May Allah protect us all from earning His wrath, may He make our last moment of life the best moment of our lives, and may He cause us to meet Him in a state which is pleasing to Him, ameen.

The Other Side... or Not


As my sister and I perched ourselves on the floor in front of the fireplace, we talked about the quality of blog entries that we've seen, and we both agreed that there aren't a significant number of blogs that either of us have chanced upon that are both insightful and enjoyable reads. Redirecting the conversation, I said, "I know, my blog is boring. I wonder if anyone could make sense of my last post and give it a context." She responded, "Hmm.... well I read it, but I couldn't comment. I thought 'that's Farzeen again.'" I then decided that I would make my next post for her, a little entertaining and a bit of my other side.

Armed with this idea and a half-living laptop (more like half-dying, but I'm trying to be positive), I sat in the living room. As my family watched the news, I proceeded to log into Blogger. The internet connection is faulty on this laptop and especially slow today. As I waited for the Blogger page to load, I turned my attention to the news. There are increased suicide rates among women in Kabul this year, the news reported. Women who are forced to marry or face other cultural problems seek a solution through suicide, worst yet they carry this out by burning themselves to death. My heart dropped. SubhanAllah....The next story was far from uplifting, reporting on a soldier who raped and murdered an Iraqi girl. My jaws clenched.

It is reasons such as these reports that I find it very difficult to sit down, open a door to my thoughts, and still write something light-hearted. With this said though, I don't believe in depressive responses to world atrocities. In fact, I think it is quite ridiculous that people, as pampered in life as I, can respond to the world's problems by reducing their mental health to that of a cabbage via some form of depression. The only point of credit here is that at least it is, shall I say, a noble way to be depressed -- if such a thing is possible.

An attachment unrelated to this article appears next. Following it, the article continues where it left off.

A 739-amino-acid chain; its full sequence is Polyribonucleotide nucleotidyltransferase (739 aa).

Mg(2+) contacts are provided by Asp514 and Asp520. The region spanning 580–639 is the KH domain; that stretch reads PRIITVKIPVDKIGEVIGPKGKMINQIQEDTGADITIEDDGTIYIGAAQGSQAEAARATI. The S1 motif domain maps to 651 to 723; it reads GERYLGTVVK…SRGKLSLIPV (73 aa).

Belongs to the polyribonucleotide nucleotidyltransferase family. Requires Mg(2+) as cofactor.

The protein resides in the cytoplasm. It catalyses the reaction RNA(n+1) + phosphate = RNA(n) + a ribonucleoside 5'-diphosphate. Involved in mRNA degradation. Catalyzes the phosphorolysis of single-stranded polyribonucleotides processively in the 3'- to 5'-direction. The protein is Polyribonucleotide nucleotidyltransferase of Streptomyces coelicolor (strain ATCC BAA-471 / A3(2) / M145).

I also don't believe it is justified to despair (which is distinctly different than being emotionally moved or even upset) over the state of the people today because I believe that to fall into despair would indicate a loss of recognition that there is something greater than all of us and that His plan is ultimately being played out. His, most glorified is He, plan will prevail.

The Prophet Muhammad, peace be upon him, did not despair over people. When the people of Ta'if humiliated him and physically harmed him by getting their community's children to throw stones at the him, the Prophet (peace be upon him) prayed for them. He prayed! That's what we need to do. [Please read this article which discusses
why our prayers remain unanswered.] This was the thinking of great leaders, of great people. Another example is that of Sallahadin Ayyubi who was trained in medicine. When his enemy fell ill and the doctors failed to cure him, Sallahadin disguised himself and went into the enemy camp, successfully treated the enemy's leader, and then left again.

What would we do? What do we do?

May the Almighty give us success with Him, and place us among those whom He is pleased with, ameen.

Update: 2006-11-16

Please listen to this lecture: 25 Promises of Allah to the Believers by Shaykh Anwar Al-Awlaki.

Rise Again O Sad One, Rise Again


How is it that as time passes conditions worsen? Is it that a soul will rot while maintaining its right to exist? Or is it simply that the lump of flesh which is worth more than all worldly commodities is festering beneath my very nose?